CHARLOTTE – State regulators’ approval of a nearly 15% increase in Duke Energy rates over the next three years will lead to hardship for some North Carolina manufacturers, the leader of an industry trade association says.
“We will see plant closures and job losses and operational shifts as an effect of this,” says Kevin Martin, executive director of the Carolina Utility Customers Association, which represents manufacturers operation in the two states. “I’m absolutely certain.”
Under the 279-page order, rates will rise 8.3% started Jan, 15, then 3.3% in 2025; and 3% in 2026. Duke will provide details in January on how the order will affect customers’ bills. It covers Duke Energy’s service area from Durham to Charlotte. A rate hike for Duke Energy customers in eastern North Carolina and the Asheville area was approved in August, raising rates by 11.3% over three years.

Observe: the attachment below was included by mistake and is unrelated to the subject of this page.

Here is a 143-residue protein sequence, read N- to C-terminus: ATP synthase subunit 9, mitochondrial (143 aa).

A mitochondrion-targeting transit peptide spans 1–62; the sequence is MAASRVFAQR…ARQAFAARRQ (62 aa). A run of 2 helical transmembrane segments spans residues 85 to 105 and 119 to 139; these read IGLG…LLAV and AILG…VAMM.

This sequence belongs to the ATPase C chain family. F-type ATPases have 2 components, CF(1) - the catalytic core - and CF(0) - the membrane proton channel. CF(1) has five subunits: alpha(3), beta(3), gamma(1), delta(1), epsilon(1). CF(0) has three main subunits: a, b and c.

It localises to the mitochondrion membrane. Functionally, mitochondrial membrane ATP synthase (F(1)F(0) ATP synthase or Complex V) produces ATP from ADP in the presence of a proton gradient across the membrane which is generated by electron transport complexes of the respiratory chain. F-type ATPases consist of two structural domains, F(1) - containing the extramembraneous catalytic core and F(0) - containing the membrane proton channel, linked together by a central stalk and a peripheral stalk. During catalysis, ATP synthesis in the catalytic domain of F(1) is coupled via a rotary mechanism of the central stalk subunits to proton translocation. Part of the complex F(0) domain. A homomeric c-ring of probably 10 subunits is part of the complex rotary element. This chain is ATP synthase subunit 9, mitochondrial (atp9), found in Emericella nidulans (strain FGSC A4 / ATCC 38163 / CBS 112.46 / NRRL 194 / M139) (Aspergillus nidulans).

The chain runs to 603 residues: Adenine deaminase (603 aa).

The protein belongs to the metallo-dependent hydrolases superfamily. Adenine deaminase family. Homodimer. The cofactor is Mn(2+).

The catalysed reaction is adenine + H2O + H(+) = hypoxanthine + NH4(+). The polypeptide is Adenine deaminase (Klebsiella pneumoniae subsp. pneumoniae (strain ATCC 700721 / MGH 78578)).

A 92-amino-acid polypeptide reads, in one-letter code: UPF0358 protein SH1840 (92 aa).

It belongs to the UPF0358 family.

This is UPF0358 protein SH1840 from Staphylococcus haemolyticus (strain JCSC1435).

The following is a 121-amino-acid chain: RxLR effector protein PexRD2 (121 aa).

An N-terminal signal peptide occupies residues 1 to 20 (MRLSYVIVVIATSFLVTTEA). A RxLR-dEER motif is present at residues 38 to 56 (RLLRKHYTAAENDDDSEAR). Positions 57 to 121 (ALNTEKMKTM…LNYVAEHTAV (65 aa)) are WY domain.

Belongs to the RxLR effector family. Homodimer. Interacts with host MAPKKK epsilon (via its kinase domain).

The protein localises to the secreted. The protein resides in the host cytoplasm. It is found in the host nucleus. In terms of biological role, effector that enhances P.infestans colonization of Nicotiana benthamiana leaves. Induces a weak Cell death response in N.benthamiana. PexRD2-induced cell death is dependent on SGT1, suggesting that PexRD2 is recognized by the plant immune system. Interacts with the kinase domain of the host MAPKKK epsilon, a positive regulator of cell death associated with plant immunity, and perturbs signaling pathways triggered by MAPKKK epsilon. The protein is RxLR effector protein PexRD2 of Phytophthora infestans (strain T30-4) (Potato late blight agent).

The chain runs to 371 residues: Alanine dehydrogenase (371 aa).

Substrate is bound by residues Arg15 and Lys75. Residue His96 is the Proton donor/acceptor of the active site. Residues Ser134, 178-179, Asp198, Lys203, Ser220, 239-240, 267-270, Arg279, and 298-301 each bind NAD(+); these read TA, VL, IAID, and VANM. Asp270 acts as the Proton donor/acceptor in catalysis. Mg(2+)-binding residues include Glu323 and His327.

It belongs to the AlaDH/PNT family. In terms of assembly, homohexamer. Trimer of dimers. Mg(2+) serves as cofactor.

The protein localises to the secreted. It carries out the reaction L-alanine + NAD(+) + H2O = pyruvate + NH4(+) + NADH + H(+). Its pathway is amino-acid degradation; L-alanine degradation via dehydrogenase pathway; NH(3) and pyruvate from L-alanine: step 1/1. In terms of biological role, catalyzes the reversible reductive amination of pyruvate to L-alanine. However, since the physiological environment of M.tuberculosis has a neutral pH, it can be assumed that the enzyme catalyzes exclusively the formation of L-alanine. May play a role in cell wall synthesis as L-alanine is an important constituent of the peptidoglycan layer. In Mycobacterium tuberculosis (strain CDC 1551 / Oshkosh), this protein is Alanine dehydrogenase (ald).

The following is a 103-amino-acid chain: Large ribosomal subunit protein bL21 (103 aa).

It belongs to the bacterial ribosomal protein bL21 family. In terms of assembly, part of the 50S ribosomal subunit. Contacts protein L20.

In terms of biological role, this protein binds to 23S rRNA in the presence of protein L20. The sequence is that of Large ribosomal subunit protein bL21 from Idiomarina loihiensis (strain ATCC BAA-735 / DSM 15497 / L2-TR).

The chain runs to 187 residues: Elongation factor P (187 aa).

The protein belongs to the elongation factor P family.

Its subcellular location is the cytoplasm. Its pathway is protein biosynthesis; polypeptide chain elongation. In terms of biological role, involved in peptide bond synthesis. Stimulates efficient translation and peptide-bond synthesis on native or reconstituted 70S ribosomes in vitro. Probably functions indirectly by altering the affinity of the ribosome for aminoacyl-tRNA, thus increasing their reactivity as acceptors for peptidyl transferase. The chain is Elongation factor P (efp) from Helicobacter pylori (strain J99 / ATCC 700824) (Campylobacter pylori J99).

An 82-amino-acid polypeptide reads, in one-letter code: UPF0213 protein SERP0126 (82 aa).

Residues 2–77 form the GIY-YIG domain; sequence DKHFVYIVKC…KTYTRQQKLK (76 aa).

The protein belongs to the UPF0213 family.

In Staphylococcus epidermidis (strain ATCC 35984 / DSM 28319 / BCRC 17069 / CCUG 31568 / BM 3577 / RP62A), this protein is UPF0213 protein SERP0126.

Utilities Commission Chair Charlotte Mitchell declined to comment on Martin’s viewpoint.
Duke Energy spokesman Bill Norton responded, “North Carolina continues to attract jobs and investment at a record pace, strongly supported by energy rates that will remain considerably below the national average even after this adjustment. We remain committed to providing the reliable, affordable and increasingly clean energy that our customers are asking for.”
In a statement this week, Gov. Roy Cooper highlighted the more than 14,000 new jobs and billions in corporate investment that were announced in the past year in North Carolina.
But Martin notes that N.C. manufacturing employment has declined by more than 5,000 jobs over the past year. He agrees with N.C. Utilities Commissioner Jeffrey Hughes, who in a dissent to the order argued that the approved 10.1% return on equity was too high. The current allowable return is 9.6%.